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Canadian Journal of Gastroenterology
Volume 21, Suppl B, Pages 3B-22B
Original Article

Recommendations on Chronic Constipation (Including Constipation Associated with Irritable Bowel Syndrome) Treatment

Pierre Paré,1 Ronald Bridges,2 Malcolm C Champion,3 Subhas C Ganguli,4 James R Gray,5 E Jan Irvine,6 Victor Plourde,7 Pierre Poitras,8 Geoffrey K Turnbull,9 Paul Moayyedi,10 Nigel Flook,11 and Stephen M Collins12

1Université Laval and Division of Gastroenterology, CHAUQ – Hopital St-Sacrement, Quebec City, Quebec, Canada
2Division of Gastroenterology, University of Calgary, Calgary, Alberta, Canada
3Department of Gastroenterology, Ottawa Hospital, and University of Ottawa, Ottawa, Ontario, Canada
4McMaster University and Department of Gastroenterology, St Joseph’s Healthcare, Hamilton, Ontario, Canada
5Division of Gastroenterology, University of British Columbia, Vancouver, British Columbia, Canada
6University of Toronto, and Division of Gastroenterology, St Michael’s Hospital, Toronto, Ontario, Canada
7Université de Montréal, Montreal, Quebec, Canada
8CHUM St Luc and Université de Montréal, Montreal, Quebec, Canada
9Dalhousie University, Halifax, Nova Scotia, Canada
10Division of Gastroenterology, McMaster University, Hamilton, Ontario, Canada
11Misericordia Community Hospital & Health Center, and University of Alberta Hospital, Edmonton, Alberta, Canada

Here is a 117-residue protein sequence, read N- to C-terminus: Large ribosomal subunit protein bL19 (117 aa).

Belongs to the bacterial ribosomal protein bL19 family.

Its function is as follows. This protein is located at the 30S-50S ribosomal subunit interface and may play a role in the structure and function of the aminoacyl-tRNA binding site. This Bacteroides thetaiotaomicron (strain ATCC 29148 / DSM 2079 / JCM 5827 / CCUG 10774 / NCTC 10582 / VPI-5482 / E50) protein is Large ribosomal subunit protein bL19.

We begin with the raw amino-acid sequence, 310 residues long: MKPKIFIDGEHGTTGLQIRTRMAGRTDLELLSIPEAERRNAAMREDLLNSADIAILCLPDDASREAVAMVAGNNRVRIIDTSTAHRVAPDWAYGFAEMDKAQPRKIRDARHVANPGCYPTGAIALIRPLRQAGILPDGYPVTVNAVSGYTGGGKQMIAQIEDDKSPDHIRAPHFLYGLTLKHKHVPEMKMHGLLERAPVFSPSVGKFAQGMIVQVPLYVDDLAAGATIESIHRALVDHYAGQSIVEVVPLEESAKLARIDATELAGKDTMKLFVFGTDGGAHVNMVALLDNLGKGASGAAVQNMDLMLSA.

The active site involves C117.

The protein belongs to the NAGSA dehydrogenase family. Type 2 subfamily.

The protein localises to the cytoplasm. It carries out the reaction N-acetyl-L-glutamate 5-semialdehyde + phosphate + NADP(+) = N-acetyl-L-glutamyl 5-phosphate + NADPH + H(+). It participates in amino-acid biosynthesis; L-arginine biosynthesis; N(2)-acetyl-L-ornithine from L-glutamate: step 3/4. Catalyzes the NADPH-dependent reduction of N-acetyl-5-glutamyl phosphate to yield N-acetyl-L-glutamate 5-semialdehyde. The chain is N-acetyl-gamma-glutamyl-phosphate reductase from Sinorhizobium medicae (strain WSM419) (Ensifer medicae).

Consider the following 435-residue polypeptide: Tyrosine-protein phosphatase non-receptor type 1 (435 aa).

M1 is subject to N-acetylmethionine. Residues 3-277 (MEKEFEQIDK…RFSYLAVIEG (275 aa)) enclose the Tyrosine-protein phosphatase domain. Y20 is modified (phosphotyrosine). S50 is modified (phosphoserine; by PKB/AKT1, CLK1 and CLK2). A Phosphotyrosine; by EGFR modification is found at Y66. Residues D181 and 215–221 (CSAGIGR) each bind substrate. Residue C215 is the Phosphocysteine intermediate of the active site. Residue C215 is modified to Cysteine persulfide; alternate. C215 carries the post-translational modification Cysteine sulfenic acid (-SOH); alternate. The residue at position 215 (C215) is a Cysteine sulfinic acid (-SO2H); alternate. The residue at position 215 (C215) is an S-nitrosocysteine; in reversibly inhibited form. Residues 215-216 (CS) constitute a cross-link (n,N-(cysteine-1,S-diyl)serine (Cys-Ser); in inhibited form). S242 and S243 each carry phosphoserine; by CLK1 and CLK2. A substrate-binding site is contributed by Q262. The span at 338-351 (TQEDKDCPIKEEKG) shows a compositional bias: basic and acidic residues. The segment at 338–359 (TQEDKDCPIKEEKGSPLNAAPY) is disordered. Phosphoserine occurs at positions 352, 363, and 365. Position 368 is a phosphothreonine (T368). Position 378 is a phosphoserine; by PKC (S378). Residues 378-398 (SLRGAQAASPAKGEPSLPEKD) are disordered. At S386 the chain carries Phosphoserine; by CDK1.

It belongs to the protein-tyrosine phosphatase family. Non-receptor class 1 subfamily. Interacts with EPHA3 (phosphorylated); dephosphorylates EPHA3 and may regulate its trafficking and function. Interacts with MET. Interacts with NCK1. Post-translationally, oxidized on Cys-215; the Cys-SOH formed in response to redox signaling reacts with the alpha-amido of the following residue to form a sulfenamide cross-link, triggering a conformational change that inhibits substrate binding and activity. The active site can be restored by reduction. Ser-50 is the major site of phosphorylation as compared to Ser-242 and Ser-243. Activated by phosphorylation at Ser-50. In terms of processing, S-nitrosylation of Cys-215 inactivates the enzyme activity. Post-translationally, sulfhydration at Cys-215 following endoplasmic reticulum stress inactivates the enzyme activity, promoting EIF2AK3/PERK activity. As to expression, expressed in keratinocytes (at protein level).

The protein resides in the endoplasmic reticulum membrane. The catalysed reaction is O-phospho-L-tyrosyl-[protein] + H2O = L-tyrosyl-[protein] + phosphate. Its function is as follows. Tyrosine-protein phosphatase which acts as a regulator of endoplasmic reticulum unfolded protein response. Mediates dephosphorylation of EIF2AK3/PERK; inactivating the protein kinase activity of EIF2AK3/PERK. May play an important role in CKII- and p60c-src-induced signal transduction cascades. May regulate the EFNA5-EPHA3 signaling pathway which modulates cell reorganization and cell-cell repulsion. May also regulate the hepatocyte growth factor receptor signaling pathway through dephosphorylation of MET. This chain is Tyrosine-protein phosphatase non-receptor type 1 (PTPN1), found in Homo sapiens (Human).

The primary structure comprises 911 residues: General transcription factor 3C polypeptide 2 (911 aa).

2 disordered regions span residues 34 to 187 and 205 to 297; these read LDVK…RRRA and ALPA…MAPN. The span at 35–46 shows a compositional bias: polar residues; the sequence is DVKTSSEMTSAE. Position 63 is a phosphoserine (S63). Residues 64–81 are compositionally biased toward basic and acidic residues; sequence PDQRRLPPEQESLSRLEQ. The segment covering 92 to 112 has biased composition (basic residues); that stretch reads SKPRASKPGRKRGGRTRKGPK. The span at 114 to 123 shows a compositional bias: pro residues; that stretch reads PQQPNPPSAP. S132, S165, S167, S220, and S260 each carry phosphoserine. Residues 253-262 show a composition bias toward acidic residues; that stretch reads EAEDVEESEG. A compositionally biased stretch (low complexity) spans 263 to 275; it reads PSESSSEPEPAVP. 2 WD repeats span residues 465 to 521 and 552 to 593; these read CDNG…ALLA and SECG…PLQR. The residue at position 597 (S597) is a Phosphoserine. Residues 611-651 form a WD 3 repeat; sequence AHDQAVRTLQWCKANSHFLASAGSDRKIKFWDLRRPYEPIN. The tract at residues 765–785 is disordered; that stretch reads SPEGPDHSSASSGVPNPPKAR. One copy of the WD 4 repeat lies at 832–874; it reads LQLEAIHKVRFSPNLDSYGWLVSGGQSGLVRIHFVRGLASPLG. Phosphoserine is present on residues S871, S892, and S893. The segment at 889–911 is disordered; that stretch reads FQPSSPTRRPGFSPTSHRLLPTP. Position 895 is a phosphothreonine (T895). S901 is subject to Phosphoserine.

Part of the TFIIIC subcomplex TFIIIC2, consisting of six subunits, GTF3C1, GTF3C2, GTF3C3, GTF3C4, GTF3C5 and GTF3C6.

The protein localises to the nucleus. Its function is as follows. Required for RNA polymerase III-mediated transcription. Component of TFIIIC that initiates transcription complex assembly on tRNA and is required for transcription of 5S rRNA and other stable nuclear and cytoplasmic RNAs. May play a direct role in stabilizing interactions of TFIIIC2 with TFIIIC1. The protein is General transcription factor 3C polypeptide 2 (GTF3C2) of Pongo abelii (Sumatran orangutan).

12Faculty of Health Sciences, McMaster University, Hamilton, Ontario, Canada

Received 7 December 2006; Accepted 5 March 2007

Copyright © 2007 Hindawi Publishing Corporation. This is an open access article distributed under the Creative Commons Attribution License, which permits unrestricted use, distribution, and reproduction in any medium, provided the original work is properly cited.


While chronic constipation (CC) has a high prevalence in primary care, there are no existing treatment recommendations to guide health care professionals. To address this, a consensus group of 10 gastroenterologists was formed to develop treatment recommendations. Although constipation may occur as a result of organic disease, the present paper addresses only the management of primary CC or constipation associated with irritable bowel syndrome. The final consensus group was assembled and the recommendations were created following the exact process outlined by the Canadian Association of Gastroenterology for the following areas: epidemiology, quality of life and threshold for treatment; definitions and diagnostic criteria; lifestyle changes; bulking agents and stool softeners; osmotic agents; prokinetics; stimulant laxatives; suppositories; enemas; other drugs; biofeedback and behavioural approaches; surgery; and probiotics. A treatment algorithm was developed by the group for CC and constipation associated with irritable bowel syndrome. Where possible, an evidence-based approach and expert opinions were used to develop the statements in areas with insufficient evidence. The nature of the underlying pathophysiology for constipation is often unclear, and it can be tricky for physicians to decide on an appropriate treatment strategy for the individual patient. The myriad of treatment options available to Canadian physicians can be confusing; thus, the main aim of the recommendations and treatment algorithm is to optimize the approach in clinical care based on available evidence.